85% Citywide Average
How many students think bullying happens most or all of the time at this school?
37% Citywide Average
How many teachers say the principal is an effective manager?
80% Citywide Average
How many teachers say they would recommend this school to other families?
81% Citywide Average

From 2015-16 NY State Report Card

How many students were suspended?
3% Citywide Average

From this school's most recent Quality Review Report

Are teachers effective?

From 2016-17 School Quality Guide

How many teachers have 3 or more years of experience teaching?
74% Citywide Average
Years of principal experience at this school

How do students perform academically?

From 2016-17 School Quality Guide

How many students graduate in 4 years?
77% Citywide Average
How many students graduate with test scores high enough to enroll at CUNY without remedial help?
37% Citywide Average
How many students take a college-level course or earn a professional certificate?
38% Citywide Average
How many graduates stay enrolled in college for at least 3 semesters?
64% Citywide Average

From 2017 NY State Graduation Outcomes

How many graduates earn Advanced Regents diplomas?
13% Citywide Average

Who does this school serve?

From 2017-18 Demographic Snapshot

Free or reduced priced lunch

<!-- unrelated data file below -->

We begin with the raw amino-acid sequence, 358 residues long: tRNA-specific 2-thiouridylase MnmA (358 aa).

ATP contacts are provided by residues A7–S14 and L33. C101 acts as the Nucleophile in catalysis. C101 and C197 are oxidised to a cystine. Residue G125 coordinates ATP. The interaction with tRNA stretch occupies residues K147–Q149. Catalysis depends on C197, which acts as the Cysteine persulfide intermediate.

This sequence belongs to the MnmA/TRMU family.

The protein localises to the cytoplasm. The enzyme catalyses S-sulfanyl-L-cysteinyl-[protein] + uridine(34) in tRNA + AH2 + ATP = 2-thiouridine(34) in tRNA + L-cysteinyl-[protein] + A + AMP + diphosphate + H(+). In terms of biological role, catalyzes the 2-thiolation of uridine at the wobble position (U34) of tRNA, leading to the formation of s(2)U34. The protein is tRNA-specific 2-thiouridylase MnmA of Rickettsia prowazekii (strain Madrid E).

Students with disabilities
English language learners

From 2016-17 School Quality Guide

Average daily attendance
87% Citywide Average
How many students miss 18 or more days of school?
37% Citywide Average

How does this school serve special populations?

From 2016-17 School Quality Guide

How many students with disabilities graduate in 4 years?
59% Citywide Average
For more information about our data sources, see About Our Data · More DOE statistics for this school

Programs and Admissions

Academy for Careers in Television and Film
Admissions Method: Limited Unscreened
Program Description

Comprehensive CTE program in film and TV production that includes hands-on work-based learning experience, alongside a rigorous academic college preparatory program. Priority is given to applicants eligible for Free Lunch for up to 63% of seats.


Language Courses

Italian, Spanish

Advanced Placement (AP) courses

AP Calculus AB, AP English Language and Composition, AP English Literature and Composition, AP Psychology, AP U.S. History


Boys PSAL teams

Baseball, Basketball, Soccer

Girls PSAL teams

Basketball, Flag Football, Softball, Volleyball

Read about admissions, academics, and more at this school on the NYCDOE’s School Finder
NYC Department of Education: School Finder

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1-50 51st Avenue
Long Island City NY 11101
Long Island City (District 30)
Trains: 7 to Vernon Blvd-Jackson Ave; G to 21st St
Buses: B32, B43, B62, Q103


Edgar Rodriguez
Parent Coordinator
Nilsa Arboleda

Other Details

Shared campus?
This school shares a building with Hunter's Point Community Middle School and the Riverview School
Metal detectors?